R. Nagaswamy Indian academic

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Ramachandran Nagaswamy
Ramachandran Nagaswamy.JPG
R. Nagaswamy at a lecture in 2015
Born (1930-08-10) 10 August 1930 (age 90)
Occupationart historian, archaeologist
Scientific career
InfluencesK. A. Nilakanta Sastri,
T. N. Ramachandran
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Ramachandran Nagaswamy (born 10 August 1930) is an Indian historian, archaeologist and epigraphist who is known for his work on temple inscriptions and art history of Tamil Nadu. He served as the founder-Director of the Tamil Nadu Archaeology Department. He was also instrumental in starting the annual Chidambaram Natyanjali festival in 1980.

He is an authority in Chola Bronzes. He was awarded India's third highest civilian award the Padma Bhushan in 2018.[1]

Early life

Nagaswamy was born on 10 August 1930 to Sanskrit pundit Ramachandran Sastrigal.[2][3] He graduated in Sanskrit from the University of Madras and pursued a master's degree in Sanskrit.[2] Nagaswamy obtained his PhD in arts and archaeology from the University of Poona.[2] Nagaswamy underwent archaeological training under the Archaeological Survey of India (ASI) and in 1959, joined the Government Museum, Chennai as curator for art and archaeology.[2]


Nagaswamy served as curator for art and archaeology in the Government Museum in Chennai from 1959 to 1963. In 1963, he was appointed assistant special officer for archaeology for Tamil Nadu state and from 1966 to 1988, he headed the newly formed Tamil Nadu Archaeology Department.

Nagaswamy made archaeology a very popular subject in Tamil Nadu, especially among children through publication of pocket book guides. He was also responsible for involving several thousand school and college students in cleaning and preserving near by historical places and monuments. He also popularized monuments by bringing out popular guides in the form of newspaper, priced at ten paise per copy.[4] He was responsible for protecting several historic monuments like the first-century Chera inscriptions at Pugalur, the palace site of the Imperial Cholas at Gangaikonda Cholapuram, the famous 17th-century Thirumalai Nayak palace at Madurai, the 17th-centtury Danish Fort at Tranquebar, and the birthplace of poet Subramania Bharati at Ettayapuram besides excavating the palace site of Virapandya Kattabomman at Panchalankurichi.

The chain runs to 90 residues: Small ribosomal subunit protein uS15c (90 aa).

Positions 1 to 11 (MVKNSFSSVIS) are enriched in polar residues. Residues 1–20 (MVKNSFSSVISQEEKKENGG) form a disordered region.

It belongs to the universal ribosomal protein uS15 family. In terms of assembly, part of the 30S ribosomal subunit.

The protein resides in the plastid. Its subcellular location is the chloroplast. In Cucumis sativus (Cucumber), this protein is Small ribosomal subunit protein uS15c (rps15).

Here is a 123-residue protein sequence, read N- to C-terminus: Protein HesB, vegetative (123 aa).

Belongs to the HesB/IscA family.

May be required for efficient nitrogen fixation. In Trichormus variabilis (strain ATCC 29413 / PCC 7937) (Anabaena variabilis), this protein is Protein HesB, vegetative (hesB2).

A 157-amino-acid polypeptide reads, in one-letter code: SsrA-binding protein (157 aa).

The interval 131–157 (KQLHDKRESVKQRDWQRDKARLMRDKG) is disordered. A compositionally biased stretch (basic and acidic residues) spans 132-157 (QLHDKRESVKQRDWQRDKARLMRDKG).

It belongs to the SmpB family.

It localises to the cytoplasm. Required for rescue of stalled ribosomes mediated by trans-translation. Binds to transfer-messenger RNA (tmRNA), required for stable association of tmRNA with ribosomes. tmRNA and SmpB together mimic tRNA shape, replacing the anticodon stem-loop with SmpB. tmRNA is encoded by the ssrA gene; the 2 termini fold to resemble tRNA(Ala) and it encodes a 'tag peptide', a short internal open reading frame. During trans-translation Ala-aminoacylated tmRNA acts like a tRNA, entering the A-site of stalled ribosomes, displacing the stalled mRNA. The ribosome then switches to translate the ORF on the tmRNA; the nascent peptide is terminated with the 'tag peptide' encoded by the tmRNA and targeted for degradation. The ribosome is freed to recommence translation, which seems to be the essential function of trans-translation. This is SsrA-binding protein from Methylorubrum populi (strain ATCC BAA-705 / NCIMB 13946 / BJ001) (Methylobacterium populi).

Nagaswamy was awarded the "Kalaimamani" award by the Government of Tamil Nadu for his pathbreaking work on Sekkilar's Periyapuranam. He appeared as an Expert Witness in the London High Court, in the London Nataraja case.[5]

Nagaswamy has been awarded the Padma Bhushan award in the year 2018.


  • R. Nagaswamy (1980). Art and culture of Tamil Nadu. Sundeep Prakashan.
  • Vidya Dehejia, Richard H. Davis, R. Nagaswamy, Karen Pechilis Prentiss (2002). The sensuous and the sacred: Chola bronzes from South India. American Federation of Arts. ISBN 978-0-295-98284-7.CS1 maint: uses authors parameter (link)
  • R. Nagaswamy (2003). Facets of South Indian Art and Architecture. Aryan Books International. ISBN 978-81-7305-244-6.
  • R. Nagaswamy (10 October 2003). "Democracy of a high standard — ancient example". The Hindu. Archived from the original on 5 January 2004.
  • R. Nagaswamy (2006). Art and religion of the Bhairavas. Tamil Arts Academy.
  • R. Nagaswamy (2010). Monumental Legacy Series: Mahabalipuram. Oxford University Press India. ISBN 978-0-19-807127-3.
  • R.Nagaswamy (9 January 2018). Thirukkural An Abridgement Of Sastras. Giri Trading Agency. ISBN 9788179507872


  1. ^ "6 Padma awardees are pride and joy of Tamil Nadu". The Times of India. 26 January 2018. Retrieved 26 January 2018.
  2. ^ a b c d "Biodata of R. Nagaswamy". Tamil Arts Academy.
  3. ^ Kausalya Santhanam (24 February 1995). "The Achievers". The Hindu.
  4. ^ "Tamilarts Academy".
  5. ^ "The case of the peregrinating Nataraja". The Hindu. 3 April 2003. Archived from the original on 3 January 2004.


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